Remember that, when forming perfect tenses, some verbs (those pesky irregular verbs) have a different form for pairing with helping verbs in the perfect tenses. The past tense of be is usually was. But remember, verbs like work and jump are regular verbs, so we say “I have worked” or “I had jumped,” but when we use perfect tenses, irregular verbs sometimes have a special form for perfect tenses. When using be in the perfect tense, be becomes been (“have been,” “had been,” and so on). Check below again for more info (and note that the past participle form of the verbs listed on that page also applies to present and future perfect tenses):

44 Tense
Check below for more information on tense:

45 Tense It is important that we use the correct tense, and that we do not change tenses improperly or unnecessarily. Unnecessary tense shifting will irritate your teachers. For example “I had worked at GMC, and I work there now.” is weird. Why would I use had instead of have if I still work here? At the very least, some information is missing from the sentence (it is possible that I quit for a time and came back, but that explanation should come between “I had worked at GMC” and the rest of the sentence. Check below for some more information on tense shifting, including some exercises:

46 Tense
If you would like to explore some additional tenses, or would like more info on the tenses we have covered, look below (but do not overload yourself!): Use the menu links on the left of that website to access info on different tenses, and also note that there is also a menu on the left of the OWL at Purdue page which we have linked to here—explore the OWL (Online Writing Lab) menu for even more tense info.

47 Organization: Paragraphs
In any kind of writing, organization is very important. Even if your essay has a lot of good ideas and insightful points, your reader won’t get the most out of the essay unless it is organized clearly. For most essays and papers you’ll write at the college level, you can use a simple 3-part structure: an introduction paragraph, multiple body paragraphs, and a conclusion paragraph. Within this structure, the best way to achieve good organization is to include in each paragraph only what is relevant to that paragraph; in other words, always stay on topic!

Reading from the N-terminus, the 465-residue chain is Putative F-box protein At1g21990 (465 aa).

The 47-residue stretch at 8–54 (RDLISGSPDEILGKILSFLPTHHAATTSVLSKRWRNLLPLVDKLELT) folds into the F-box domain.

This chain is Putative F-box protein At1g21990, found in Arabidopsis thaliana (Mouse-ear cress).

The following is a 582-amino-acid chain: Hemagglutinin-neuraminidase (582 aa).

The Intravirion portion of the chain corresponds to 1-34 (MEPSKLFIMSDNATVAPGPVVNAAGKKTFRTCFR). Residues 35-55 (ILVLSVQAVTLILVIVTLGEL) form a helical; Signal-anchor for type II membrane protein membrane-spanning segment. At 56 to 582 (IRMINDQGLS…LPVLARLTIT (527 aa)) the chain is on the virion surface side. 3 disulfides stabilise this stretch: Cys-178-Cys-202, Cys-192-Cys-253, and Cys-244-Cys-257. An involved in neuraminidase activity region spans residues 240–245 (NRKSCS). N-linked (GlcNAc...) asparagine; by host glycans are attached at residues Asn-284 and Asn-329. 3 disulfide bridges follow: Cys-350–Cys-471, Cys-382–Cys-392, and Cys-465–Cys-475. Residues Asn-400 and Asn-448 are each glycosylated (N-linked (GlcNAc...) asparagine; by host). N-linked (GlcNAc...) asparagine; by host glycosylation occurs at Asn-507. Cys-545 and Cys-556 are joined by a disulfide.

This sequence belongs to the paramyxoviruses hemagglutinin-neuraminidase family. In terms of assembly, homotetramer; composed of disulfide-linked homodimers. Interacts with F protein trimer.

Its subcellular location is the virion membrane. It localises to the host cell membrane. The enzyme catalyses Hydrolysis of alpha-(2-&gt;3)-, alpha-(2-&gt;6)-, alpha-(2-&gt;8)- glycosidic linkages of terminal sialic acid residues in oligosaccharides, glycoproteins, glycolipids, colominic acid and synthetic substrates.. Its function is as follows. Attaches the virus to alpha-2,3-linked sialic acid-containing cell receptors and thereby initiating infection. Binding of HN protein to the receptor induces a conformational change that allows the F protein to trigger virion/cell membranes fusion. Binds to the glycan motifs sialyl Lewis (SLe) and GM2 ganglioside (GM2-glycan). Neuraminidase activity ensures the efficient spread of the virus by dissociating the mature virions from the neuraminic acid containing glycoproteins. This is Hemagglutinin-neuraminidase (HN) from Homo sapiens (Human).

48 Organization: Paragraphs
Good Paragraph Bad paragraph One reason to drive a hybrid car is that it is less expensive than driving a gas-only car. Some people like hybrid cars because they look cooler than old gas cars, but I like them because they are more fun to drive. They’re eco-friendly too, and lots of hybrids have seats that fold down so you can sleep in the back if you need to. One reason to drive a hybrid car is that it is less expensive than driving a gas-only car. A hybrid car uses gasoline and electricity, so about half as much gas is needed to power it. The less gas it requires to power the car, the less gas the driver has to pay for. There are many benefits to driving a hybrid, but in this economy, cost is a critical consideration.

49 Organization: Transitions
In addition to organizing each paragraph on its own, it is important to provide transitions between paragraphs so that your readers know where your essay is going. Instead of treating paragraphs as separate ideas, transitions can help readers understand how paragraphs work together, reference one another, and build to a larger point. The key to producing good transitions is highlighting connections between corresponding paragraphs. Take a look at the next slide to see a list of transition words and when to use them.

50 Organization: Transitions
To add information: again, besides, equally important, finally, further, furthermore, too, next, lastly, moreover, in addition, first (second, etc.) To compare information: whereas, but, yet, on the other hand, however, nevertheless, on the contrary, by comparison, compared to, although, conversely, meanwhile, in contrast, although this may be true To support your proof: because, for, since, for the same reason, evidently, furthermore, moreover, besides, indeed, in fact To show exception or contrast: yet, still, however, nevertheless, in spite of, despite, sometimes To show progression: thereafter, finally, next, then, previously, formerly, first (second, etc.) To emphasize: definitely, in fact, indeed, absolutely, positively, naturally, surprisingly, emphatically, without a doubt, certainly, without reservation

51 Sources used and helpful sites
Practice exercises Punctuation Spelling Capitalization

52 Sources used and helpful sites
Usage Verb formation/agreement Relationships of clauses Shifts in construction Organization